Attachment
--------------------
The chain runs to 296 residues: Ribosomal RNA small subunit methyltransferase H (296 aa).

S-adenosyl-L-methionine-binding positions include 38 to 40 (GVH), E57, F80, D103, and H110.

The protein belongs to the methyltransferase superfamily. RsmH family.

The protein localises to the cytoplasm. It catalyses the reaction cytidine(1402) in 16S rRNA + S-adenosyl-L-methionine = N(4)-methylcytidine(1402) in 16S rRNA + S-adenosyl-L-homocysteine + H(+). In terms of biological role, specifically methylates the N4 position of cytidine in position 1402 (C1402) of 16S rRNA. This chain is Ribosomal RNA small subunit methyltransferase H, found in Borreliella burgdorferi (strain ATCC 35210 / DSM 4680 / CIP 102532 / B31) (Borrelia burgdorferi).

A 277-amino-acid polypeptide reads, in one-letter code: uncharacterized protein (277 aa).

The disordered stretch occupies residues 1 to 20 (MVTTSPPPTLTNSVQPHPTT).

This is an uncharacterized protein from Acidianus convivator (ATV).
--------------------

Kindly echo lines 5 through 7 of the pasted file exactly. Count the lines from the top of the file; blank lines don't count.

A 277-amino-acid polypeptide reads, in one-letter code: uncharacterized protein (277 aa).

The disordered stretch occupies residues 1 to 20 (MVTTSPPPTLTNSVQPHPTT).

This is an uncharacterized protein from Acidianus convivator (ATV).